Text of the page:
Stormy Weather (song)

From Wikipedia, the free encyclopedia
  (Redirected from Stormy Weather (1933 song))
Jump to: navigation, search
For other songs of similar name, see Stormy Weather.

"Stormy Weather" is a 1933 song written by Harold Arlen and Ted Koehler. Ethel Waters first sang it at The Cotton Club night club in Harlem in 1933 and recorded it that year, and in the same year it was sung in London by Elisabeth Welch and recorded by Frances Langford. Also 1933, for the first time in history the entire floor revue from Harlem's Cotton Club went on tour, playing theatres in principal cities. The revue was originally called The Cotton Club Parade of 1933 but for the road tour it was changed to the Stormy Weather Revue and as the name implies, the show contained the hit song "Stormy Weather" which was sung by Adelaide Hall.[1]

The song has since been performed by artists as diverse as Frank Sinatra, Etta James, Dinah Washington, Clodagh Rodgers, and Reigning Sound and most famously by Lena Horne and Billie Holiday. Leo Reisman's orchestra version had the biggest hit on records (with Arlen himself as vocalist), although Ethel Waters's recorded version also sold well.[citation needed] "Stormy Weather" was featured in the 1943 movie of the same name.

The song tells of disappointment, as the lyrics, "Don't know why there's no sun up in the sky", show someone pining for her man to return. The weather is a metaphor for the feelings of the singer: "stormy weather since my man and I ain't together, keeps raining all the time."

The original handwritten lyrics, along with a painting by Ted Koehler, were featured on the (US) Antiques Roadshow on 24 January 2011, where they were appraised for between $50,000 and $100,000. The lyrics show a number of crossings out and corrections.[2]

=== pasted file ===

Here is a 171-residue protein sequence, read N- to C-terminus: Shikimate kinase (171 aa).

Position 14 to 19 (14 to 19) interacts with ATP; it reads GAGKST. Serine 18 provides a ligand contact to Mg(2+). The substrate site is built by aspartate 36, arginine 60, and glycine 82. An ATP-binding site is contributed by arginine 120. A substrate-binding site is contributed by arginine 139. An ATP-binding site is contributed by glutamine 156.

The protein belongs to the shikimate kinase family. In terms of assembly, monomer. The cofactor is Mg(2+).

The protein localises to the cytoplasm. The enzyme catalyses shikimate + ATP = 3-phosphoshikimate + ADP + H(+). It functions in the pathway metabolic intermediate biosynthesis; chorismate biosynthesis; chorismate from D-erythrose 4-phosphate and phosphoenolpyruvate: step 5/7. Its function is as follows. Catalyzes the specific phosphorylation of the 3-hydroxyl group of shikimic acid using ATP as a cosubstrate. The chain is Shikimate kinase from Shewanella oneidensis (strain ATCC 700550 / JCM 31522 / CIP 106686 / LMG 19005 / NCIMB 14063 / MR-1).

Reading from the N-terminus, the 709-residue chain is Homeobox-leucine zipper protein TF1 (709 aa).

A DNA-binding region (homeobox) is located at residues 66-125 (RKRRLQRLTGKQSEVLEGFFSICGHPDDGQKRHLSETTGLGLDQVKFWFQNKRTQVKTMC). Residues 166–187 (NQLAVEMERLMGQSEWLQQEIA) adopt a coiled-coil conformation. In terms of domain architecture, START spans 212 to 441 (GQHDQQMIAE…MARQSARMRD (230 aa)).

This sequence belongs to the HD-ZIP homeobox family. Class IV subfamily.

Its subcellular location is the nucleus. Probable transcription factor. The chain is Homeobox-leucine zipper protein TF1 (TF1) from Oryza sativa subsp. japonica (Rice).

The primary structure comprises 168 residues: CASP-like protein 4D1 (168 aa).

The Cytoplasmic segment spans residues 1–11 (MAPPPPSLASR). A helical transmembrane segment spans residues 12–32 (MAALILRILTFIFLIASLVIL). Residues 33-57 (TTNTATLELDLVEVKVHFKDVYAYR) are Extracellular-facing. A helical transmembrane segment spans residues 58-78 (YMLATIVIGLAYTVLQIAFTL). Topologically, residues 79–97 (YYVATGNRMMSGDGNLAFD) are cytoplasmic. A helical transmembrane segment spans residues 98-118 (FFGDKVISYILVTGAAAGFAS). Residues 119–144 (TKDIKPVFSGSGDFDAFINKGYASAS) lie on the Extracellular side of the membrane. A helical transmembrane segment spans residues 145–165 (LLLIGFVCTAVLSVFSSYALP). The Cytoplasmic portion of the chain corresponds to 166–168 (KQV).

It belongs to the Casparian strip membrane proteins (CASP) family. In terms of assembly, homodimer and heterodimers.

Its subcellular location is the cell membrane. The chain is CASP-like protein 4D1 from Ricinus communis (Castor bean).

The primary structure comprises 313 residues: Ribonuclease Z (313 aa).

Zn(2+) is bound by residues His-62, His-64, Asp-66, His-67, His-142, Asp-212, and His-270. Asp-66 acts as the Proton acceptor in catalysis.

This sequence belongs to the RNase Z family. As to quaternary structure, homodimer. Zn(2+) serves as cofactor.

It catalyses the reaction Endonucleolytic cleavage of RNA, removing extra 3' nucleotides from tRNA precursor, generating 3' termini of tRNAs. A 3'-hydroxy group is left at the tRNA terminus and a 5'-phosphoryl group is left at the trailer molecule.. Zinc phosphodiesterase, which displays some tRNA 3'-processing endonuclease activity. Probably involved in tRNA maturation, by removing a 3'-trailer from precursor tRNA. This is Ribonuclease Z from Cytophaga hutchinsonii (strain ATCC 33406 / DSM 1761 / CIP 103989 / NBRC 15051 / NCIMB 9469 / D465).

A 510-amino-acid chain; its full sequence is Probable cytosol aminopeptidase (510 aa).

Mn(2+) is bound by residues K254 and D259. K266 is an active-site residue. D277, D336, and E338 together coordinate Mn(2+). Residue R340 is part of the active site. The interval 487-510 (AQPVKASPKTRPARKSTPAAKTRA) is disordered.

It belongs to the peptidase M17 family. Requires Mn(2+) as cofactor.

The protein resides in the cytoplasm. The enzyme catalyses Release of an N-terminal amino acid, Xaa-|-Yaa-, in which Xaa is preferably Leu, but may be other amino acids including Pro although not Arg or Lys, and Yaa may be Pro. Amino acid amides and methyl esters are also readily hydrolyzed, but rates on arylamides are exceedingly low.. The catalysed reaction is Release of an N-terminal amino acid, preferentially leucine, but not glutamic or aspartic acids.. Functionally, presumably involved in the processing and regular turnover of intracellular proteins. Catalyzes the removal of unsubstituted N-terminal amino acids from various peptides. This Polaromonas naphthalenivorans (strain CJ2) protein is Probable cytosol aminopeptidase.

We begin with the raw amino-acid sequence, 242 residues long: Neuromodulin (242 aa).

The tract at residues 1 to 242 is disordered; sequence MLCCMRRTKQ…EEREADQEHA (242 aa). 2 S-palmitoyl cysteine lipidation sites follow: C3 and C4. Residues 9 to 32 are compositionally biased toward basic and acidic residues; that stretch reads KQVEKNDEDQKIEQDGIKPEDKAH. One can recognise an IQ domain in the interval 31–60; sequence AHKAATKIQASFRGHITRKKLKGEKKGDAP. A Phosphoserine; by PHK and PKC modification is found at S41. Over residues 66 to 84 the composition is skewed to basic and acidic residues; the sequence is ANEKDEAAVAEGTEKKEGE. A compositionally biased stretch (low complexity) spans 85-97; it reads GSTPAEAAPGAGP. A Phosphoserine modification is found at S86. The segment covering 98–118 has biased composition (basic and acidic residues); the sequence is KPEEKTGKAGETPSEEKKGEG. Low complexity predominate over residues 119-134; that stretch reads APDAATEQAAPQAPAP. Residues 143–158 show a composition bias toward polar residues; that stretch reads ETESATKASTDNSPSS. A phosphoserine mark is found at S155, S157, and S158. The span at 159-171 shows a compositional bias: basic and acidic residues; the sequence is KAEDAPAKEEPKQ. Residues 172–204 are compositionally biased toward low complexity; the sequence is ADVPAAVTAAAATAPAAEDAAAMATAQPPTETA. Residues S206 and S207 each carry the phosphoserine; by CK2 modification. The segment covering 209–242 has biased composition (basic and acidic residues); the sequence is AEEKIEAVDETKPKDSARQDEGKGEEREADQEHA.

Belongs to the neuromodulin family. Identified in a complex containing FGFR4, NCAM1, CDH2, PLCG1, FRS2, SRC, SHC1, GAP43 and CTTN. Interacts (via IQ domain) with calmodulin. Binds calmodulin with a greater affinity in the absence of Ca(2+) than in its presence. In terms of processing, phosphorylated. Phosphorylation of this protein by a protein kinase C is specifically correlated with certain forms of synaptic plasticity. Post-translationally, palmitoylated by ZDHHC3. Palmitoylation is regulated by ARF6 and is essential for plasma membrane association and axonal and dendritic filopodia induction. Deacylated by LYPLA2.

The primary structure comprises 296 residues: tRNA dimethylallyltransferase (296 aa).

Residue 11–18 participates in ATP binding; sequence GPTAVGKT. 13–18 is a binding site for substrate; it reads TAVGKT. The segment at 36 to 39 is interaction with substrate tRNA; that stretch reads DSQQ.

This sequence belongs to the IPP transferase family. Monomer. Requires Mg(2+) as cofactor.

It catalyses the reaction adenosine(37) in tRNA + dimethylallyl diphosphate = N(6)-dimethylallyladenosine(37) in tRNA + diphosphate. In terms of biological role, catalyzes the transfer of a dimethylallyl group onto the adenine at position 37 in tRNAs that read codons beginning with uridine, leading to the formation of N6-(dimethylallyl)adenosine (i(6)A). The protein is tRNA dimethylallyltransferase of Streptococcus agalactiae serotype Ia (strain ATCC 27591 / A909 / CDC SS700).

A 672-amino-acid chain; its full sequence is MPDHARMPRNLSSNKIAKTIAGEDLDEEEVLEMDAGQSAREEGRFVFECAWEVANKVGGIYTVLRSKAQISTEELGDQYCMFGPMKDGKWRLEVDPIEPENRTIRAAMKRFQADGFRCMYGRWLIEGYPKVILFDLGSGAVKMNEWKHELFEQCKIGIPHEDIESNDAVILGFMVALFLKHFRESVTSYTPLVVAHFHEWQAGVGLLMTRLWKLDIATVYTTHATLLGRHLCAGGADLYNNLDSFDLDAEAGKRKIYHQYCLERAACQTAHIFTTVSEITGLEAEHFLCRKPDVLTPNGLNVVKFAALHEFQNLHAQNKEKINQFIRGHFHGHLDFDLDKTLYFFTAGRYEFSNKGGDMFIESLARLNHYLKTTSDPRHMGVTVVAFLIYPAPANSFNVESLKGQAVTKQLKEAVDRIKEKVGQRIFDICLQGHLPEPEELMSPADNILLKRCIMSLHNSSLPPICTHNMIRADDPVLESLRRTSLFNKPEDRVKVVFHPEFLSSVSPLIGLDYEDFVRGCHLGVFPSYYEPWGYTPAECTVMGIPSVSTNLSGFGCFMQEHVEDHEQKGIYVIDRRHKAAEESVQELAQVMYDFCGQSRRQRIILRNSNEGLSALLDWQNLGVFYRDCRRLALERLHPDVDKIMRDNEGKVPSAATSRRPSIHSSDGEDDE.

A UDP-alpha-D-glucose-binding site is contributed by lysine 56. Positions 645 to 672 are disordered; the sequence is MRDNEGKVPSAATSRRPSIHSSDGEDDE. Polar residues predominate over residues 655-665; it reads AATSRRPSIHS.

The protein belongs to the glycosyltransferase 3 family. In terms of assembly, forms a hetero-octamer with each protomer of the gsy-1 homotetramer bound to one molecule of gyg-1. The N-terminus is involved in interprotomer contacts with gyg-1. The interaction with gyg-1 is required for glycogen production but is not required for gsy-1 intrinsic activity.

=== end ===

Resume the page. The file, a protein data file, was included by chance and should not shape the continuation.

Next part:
Ethel Waters's recording of the song in 1933 was inducted in the Grammy Hall of Fame in 2003, and the Library of Congress honored the song by adding it to the National Recording Registry in 2004. Also in 2004, Horne's version finished at #30 on AFI's 100 Years...100 Songs survey of top tunes in American cinema.

Fats Comet cover[edit]

"Stormy Weather"
Fats Comet - Stormy Weather.jpg
Single by Fats Comet
B-side "Dub Storm"
Released June 1985 (1985-06)
Format 12"
Recorded Southern Studios, London, England
Genre Funk, industrial
Length 6:27
Label World
Writer(s) Harold Arlen, Ted Koehler
Producer(s) Fats Comet, Adrian Sherwood
Fats Comet singles chronology
"Stormy Weather"

"Stormy Weather" was released as a single by the industrial hip-hop group Fats Comet, issued in June 1985 on World Records.[3]

Formats and track listing[edit]

UK 12" single (WR 002)
  1. "Stormy Weather" – 6:27
  2. "Dub Storm" – 7:35


Publication Country Accolade Year Rank
The Face United Kingdom Singles of the Year[4] 1985 17


Technical personnel

Other versions[edit]


  1. ^ "Adelaide Hall with Cotton Club revue", article in The Afro-American, 23 September 1933, p. 18.
  2. ^ ""Stormy Weather" Working Lyrics & Koehler Painting | Antiques Roadshow". PBS. 2010-06-12. Retrieved 2016-07-26. 
  3. ^ Parker, David (2001). "12" single: Fats Comet - 'Stormy Weather'". Retrieved October 4, 2014. 
  4. ^ "The Face Recordings of the Year - 1985 Singles". The Face. Retrieved October 4, 2014. 
  5. ^ "Ellington Titles". Retrieved 2016-07-26. 
  6. ^ Stratemann, Dr. Klaus (1992). Duke Ellington Day by Day and Film by Film. Copenhagen: JazzMedia ApS. pp. 59–64. ISBN 87-88043-34-7. 
  7. ^ "GRAMMY Hall Of Fame". Retrieved 2016-07-26. 
  8. ^ "Recording: Stormy Weather by Ringo Starr". Retrieved 15 July 2015. 
  9. ^
  10. ^ Whitburn, Joel (2004). Hot Dance/Disco: 1974–2003. Record Research. p. 281. 

Further reading[edit]

  • The chapter "Stormy Weather" in the book Stardust Melodies: The Biography of Twelve of America's Most Popular Songs by Will Friedwald (New York: Pantheon Books, 2002).

External links[edit]